In a study, researchers also tried to ascertain the potency of its extract in the prevention of many common disease-causing germs which include Bacillus cereus, Staphylococcus aureus, Escherichia coli, Salmonella typhi and klebsiella pneumonia. These include germs that cause food poisoning, pneumonia, blood infections and other deadly diseases. The study was carried out by Doherty, V.

Funmilayo and Olaniran O. Oluwakemi all from the Yaba College of Technology, Lagos and entitled “Antimicrobial Activities of Aframomum melegueta (Alligator Pepper)”and published in the July, 2010 issue of the International Journal of Biology. The study found that the seed extract of alligator pepper inhibited the growth of all the bacteria species tested, suggesting that the plant extract has broad spectrum in activity (acts against a wide range of disease-causing bacteria). Higher antimicrobial activity of the extracts was observed on E. coli, Klebsiella spp. and almonella spp. at high concentrations. The implication of this finding that alligator pepper was able to halt multiplication of the bacteria in the laboratory is that ataare, used as regular spice, can give the human body a chance to fight off disease-causing germs.


 Alligator pepper is one seed individuals with diabetes might find useful in ensuring the regulation of their blood sugar, thus protecting them from complications of the disease such as blindness and limb amputation. Researchers in ascertaining the bloodsugar lowering effect of alligator pepper had 25 albino rats that were randomly divided into five groups of five rats each. Two control groups: non-diabetic (positive) and diabetic (negative) were administered tap water as vehicle solvent, throughout the duration of the experiment. The remaining three groups received 100 mg/kg of metformin (a diabetes drug) 200 and 400 mg/kg orally and aqueous seed extract of alligator pepper respectively and simultaneously.

The researchers, who evaluated the fasting blood glucose in these rats daily, found that oral administration of aqueous extract of alligator pepper to diabetic rats lowered blood glucose to normal level within six days of administration, while metformin (a diabetic drug) took 14 days. There was no significant difference in the duration of lowering the blood glucose by the two doses of extract administered, meaning that the effect was not dose-dependent.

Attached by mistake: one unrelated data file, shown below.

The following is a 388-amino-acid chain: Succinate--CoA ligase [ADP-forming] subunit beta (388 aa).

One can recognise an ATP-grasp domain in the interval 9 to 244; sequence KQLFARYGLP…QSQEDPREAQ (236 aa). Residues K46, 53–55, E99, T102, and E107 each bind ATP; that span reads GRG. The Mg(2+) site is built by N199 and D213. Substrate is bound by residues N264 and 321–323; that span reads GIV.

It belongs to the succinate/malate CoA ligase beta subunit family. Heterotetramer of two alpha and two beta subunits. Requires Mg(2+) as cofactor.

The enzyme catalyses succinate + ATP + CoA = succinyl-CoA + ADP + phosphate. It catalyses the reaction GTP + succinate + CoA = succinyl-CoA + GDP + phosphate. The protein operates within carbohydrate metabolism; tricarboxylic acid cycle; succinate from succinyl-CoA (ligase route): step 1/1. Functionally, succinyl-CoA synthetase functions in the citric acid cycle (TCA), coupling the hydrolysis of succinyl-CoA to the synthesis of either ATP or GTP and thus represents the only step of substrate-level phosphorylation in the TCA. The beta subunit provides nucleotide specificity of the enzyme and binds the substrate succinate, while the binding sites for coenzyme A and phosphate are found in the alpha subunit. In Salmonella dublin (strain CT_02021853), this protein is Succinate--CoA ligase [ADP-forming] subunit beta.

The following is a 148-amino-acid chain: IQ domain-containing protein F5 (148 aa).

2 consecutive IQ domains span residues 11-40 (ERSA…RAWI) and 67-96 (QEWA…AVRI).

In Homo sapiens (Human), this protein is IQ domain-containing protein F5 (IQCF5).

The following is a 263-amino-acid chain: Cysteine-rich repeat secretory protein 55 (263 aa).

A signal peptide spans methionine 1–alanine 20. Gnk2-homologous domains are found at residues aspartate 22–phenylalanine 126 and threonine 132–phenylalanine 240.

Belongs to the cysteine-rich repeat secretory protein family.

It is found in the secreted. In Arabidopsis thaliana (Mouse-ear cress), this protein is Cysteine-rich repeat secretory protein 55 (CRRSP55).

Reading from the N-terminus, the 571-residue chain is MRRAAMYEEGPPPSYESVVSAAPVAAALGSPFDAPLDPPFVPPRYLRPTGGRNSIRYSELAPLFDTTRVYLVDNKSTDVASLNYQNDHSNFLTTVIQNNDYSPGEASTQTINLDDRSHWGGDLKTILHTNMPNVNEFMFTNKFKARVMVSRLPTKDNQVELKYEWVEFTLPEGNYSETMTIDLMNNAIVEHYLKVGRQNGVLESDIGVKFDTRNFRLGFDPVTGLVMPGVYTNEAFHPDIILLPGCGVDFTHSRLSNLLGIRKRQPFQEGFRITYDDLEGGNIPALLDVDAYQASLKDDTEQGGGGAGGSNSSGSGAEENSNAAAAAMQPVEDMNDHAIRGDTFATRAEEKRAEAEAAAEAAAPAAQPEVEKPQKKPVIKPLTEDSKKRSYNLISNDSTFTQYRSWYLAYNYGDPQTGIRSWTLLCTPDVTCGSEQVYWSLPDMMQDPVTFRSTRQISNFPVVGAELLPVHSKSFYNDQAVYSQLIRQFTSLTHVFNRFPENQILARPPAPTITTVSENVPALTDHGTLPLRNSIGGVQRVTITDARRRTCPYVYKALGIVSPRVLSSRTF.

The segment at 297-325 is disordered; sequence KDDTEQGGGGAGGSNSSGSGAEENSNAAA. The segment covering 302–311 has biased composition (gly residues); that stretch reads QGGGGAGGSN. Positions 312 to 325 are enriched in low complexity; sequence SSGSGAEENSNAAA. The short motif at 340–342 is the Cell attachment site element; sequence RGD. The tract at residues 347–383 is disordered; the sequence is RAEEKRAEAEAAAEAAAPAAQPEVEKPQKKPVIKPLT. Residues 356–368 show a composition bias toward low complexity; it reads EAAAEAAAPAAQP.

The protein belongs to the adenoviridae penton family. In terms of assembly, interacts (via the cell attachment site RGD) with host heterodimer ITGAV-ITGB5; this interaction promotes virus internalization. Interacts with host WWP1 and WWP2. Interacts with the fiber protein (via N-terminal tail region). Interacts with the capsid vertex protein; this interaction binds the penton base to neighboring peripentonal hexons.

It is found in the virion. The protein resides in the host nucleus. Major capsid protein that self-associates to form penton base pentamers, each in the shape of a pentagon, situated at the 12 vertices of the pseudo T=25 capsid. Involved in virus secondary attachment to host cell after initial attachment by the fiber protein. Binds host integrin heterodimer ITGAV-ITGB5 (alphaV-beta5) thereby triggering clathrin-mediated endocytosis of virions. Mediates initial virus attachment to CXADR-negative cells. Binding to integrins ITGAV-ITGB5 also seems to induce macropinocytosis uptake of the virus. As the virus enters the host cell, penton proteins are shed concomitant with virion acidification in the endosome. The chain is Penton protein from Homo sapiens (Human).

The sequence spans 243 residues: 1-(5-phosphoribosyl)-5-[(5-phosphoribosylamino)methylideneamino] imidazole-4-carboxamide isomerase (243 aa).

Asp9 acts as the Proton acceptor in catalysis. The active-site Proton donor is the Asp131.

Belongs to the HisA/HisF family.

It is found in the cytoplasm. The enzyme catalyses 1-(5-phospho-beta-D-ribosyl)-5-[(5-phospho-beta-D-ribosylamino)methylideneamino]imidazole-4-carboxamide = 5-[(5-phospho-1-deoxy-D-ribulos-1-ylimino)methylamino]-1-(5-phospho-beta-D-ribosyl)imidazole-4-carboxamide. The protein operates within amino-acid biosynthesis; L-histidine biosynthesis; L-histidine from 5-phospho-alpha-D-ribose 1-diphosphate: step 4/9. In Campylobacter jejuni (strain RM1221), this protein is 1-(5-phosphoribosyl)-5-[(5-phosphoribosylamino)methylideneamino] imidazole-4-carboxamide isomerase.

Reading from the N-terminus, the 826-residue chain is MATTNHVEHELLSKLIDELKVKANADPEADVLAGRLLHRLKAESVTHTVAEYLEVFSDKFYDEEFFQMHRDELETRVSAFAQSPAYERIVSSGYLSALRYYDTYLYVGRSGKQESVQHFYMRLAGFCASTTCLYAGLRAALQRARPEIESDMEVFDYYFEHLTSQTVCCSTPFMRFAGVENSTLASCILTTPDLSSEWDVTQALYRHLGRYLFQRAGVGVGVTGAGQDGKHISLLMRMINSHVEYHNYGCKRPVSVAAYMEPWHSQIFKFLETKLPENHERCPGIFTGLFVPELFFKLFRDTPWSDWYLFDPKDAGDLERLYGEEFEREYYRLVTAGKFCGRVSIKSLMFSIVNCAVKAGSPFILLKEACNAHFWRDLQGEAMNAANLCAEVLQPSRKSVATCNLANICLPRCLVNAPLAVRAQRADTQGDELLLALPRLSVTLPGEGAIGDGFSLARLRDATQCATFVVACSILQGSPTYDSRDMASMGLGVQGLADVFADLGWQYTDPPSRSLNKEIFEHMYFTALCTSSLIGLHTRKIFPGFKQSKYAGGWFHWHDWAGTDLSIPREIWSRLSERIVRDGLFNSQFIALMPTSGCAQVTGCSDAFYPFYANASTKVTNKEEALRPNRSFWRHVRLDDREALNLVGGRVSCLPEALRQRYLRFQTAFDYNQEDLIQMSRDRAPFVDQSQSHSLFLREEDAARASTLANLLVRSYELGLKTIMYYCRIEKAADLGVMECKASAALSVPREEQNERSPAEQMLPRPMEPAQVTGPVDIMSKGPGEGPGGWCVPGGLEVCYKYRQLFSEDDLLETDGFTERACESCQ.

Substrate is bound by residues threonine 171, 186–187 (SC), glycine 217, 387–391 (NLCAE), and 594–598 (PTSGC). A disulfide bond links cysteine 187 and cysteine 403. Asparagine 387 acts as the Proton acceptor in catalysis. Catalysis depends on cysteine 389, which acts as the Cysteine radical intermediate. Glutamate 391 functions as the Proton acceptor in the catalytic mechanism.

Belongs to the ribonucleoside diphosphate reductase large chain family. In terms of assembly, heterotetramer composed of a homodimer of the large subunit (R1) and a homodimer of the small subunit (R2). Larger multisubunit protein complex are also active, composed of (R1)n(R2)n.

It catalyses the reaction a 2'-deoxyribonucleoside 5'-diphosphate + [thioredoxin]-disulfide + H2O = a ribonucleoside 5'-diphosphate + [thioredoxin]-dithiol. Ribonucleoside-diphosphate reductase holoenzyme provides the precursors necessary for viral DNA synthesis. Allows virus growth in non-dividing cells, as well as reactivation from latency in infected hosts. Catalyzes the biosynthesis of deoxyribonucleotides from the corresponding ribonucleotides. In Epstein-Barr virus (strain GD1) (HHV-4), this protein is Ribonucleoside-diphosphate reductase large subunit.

Alligator Pepper may provide next weight loss, energy-boosting drug: Japanese researchers have discovered more novel applications for alligator pepper. The researchers in a study published in the British Journal of Nutrition tested the traditional West African herbal remedy and found that it increases thermogenesis (thermogenesis is the process of heat production in organisms; it occurs mostly in warm-blooded animals) and stimulates brown adipose tissue loss (brown adipose tissue can be difficult to reduce for those wanting to lose weight because it receives significant circulation).

The West African Journal of Pharmacology and Drug Research, a significant reduction in serum level of prolactin of wistar nonlactating rats treated with Alligator pepper seed was observed. So, this supports its traditional use in weaning babies off breast milk.

Breastfeeding mothers are to stay off this spice.

Another study titled, ‘Abortifacient properties of alligator pepper (Aframomum melegueta) seeds,’ in the Journal of Pharmacy and Bio-resources by Ute Inegbenebor et al. concluded that it could be utilised in fertility clinics as a safe abortifacient if the mother’s life is seriously endangered by the pregnancy. So, pregnant women in their first trimester are advised to refrain from eating alligator pepper to avoid miscarriages.

@ OLUFUNKE @ Punch Newspaper